Electromagnetic interference (EMI) can run rampant in facilities where large electrical devices operate in close-range and vast quantities, such as hospitals and other healthcare-based facilities. If left unchecked, it can pose a risk to critical medical equipment, including defibrillators, ventilators, and other life-support methods. To protect these vulnerable patients from harm, understanding how to troubleshoot problems with EMI is a necessity. Troubleshooting EMI isn’t easy, but by sticking to a proven method of investigation, you can narrow down the culprit. Keep reading to learn about the critical steps to EMI troubleshooting.
Identifying the Source
Starting the investigative process off right is crucial if you want to solve your problems with EMI effectively. First, you’ll need to gather the necessary information. Determine the devices that the interference is affecting and meet with everyone who operates said devices. The operators can provide you with better insight on the issue—they might even have a few guesses as to what’s causing the EMI.
Next, you’ll need to determine the source. Pay attention to the frequency of the issue. If it’s a sporadic occurrence, look to equipment that gets less frequent use. If it’s periodic or has a noticeable pattern to it, the culprit could be a device that the hospital uses more often. The most common culprits of EMI include but aren’t limited to:
- Radio sources
- Power disturbances
- Electrostatic discharge
When necessary, you can conduct a power quality audit to analyze the efficiency of your systems.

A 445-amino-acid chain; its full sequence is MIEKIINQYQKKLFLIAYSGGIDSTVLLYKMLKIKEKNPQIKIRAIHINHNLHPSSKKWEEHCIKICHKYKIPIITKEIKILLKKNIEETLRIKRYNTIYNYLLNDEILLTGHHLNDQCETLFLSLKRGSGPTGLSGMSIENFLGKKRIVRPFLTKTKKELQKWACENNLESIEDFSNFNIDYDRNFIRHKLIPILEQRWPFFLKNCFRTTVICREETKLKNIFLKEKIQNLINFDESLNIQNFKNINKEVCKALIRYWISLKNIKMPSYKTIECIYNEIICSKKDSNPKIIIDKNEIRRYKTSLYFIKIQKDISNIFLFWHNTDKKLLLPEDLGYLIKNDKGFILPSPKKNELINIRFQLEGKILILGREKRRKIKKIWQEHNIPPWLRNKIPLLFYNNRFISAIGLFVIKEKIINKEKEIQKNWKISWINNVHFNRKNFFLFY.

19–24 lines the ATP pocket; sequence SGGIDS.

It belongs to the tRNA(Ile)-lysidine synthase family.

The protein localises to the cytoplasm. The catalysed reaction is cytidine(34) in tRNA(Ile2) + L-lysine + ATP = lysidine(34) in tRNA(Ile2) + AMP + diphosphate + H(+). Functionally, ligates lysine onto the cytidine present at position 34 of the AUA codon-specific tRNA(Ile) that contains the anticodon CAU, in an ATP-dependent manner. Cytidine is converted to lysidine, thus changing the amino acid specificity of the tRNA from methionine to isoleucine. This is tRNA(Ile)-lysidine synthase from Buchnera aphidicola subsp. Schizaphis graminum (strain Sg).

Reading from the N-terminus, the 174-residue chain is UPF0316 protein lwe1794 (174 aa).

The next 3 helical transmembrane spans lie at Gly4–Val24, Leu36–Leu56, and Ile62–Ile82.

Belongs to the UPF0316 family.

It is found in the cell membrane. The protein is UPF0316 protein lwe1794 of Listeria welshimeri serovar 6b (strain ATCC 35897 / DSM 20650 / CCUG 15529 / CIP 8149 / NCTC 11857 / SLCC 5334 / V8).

Test the Source and Analyze Your Data
Another tip for how to troubleshoot problems with EMI is to test the possible source once you identify it. Some of the parameters you should measure and analyze are the EMI’s frequency, amplitude, time, impedance, and dimensions. By studying these details, you’ll be able to understand the interference and why the source is producing it. You’ll also need to determine the exact nature of your interference issues. There are four main possibilities: emissions, immunity or susceptibility, radiated EMI, and conducted EMI. Out of these, emissions are the most common reason for EMI test failure.
Modify the Current System
Now that you’ve identified both the source and nature of your interference problems, you’ll need to determine the best method of solving it. As you’re deciding how to fix these issues, consider factors like affected equipment and the electromagnetic environment, along with safety, installation, overall cost, maintenance, and the effectiveness of the potential solution. Before you commit to an outside solution, you can attempt to reduce or eliminate the EMI on your own. Some quick, easy solutions you can try include fixing any cables, the enclosure field, or the device’s circuit board.
If you can’t solve the problem through troubleshooting or simple fixes, you might need to turn to other methods. More permanent solutions to EMI include filtering, grounding, or applying shielding compounds to your devices. Once your fixes are in place, you can test your devices to make sure that you’re no longer experiencing noticeable amounts of interference.